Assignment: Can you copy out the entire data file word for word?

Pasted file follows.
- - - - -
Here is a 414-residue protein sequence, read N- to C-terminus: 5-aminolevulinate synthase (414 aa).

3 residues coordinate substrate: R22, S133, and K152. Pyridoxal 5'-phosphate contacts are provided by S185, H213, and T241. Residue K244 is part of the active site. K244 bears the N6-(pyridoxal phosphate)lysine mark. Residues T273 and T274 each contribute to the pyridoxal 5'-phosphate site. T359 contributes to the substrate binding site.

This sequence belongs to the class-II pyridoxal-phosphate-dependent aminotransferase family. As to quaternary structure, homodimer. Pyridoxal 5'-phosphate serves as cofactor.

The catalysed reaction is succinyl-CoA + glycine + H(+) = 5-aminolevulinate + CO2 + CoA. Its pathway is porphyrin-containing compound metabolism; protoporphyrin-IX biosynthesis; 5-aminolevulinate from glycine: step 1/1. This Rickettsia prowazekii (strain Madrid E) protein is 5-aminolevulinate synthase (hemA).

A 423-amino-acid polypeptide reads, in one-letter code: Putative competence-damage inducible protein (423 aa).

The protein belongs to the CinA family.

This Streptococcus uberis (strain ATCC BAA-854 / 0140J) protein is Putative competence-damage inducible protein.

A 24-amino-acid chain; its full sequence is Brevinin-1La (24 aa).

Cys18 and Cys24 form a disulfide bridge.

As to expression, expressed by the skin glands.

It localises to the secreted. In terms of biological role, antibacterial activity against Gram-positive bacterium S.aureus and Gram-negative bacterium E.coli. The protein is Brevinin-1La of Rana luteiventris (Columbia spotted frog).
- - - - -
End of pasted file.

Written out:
Here is a 414-residue protein sequence, read N- to C-terminus: 5-aminolevulinate synthase (414 aa).

3 residues coordinate substrate: R22, S133, and K152. Pyridoxal 5'-phosphate contacts are provided by S185, H213, and T241. Residue K244 is part of the active site. K244 bears the N6-(pyridoxal phosphate)lysine mark. Residues T273 and T274 each contribute to the pyridoxal 5'-phosphate site. T359 contributes to the substrate binding site.

This sequence belongs to the class-II pyridoxal-phosphate-dependent aminotransferase family. As to quaternary structure, homodimer. Pyridoxal 5'-phosphate serves as cofactor.

The catalysed reaction is succinyl-CoA + glycine + H(+) = 5-aminolevulinate + CO2 + CoA. Its pathway is porphyrin-containing compound metabolism; protoporphyrin-IX biosynthesis; 5-aminolevulinate from glycine: step 1/1. This Rickettsia prowazekii (strain Madrid E) protein is 5-aminolevulinate synthase (hemA).

A 423-amino-acid polypeptide reads, in one-letter code: Putative competence-damage inducible protein (423 aa).

The protein belongs to the CinA family.

This Streptococcus uberis (strain ATCC BAA-854 / 0140J) protein is Putative competence-damage inducible protein.

A 24-amino-acid chain; its full sequence is Brevinin-1La (24 aa).

Cys18 and Cys24 form a disulfide bridge.

As to expression, expressed by the skin glands.

It localises to the secreted. In terms of biological role, antibacterial activity against Gram-positive bacterium S.aureus and Gram-negative bacterium E.coli. The protein is Brevinin-1La of Rana luteiventris (Columbia spotted frog).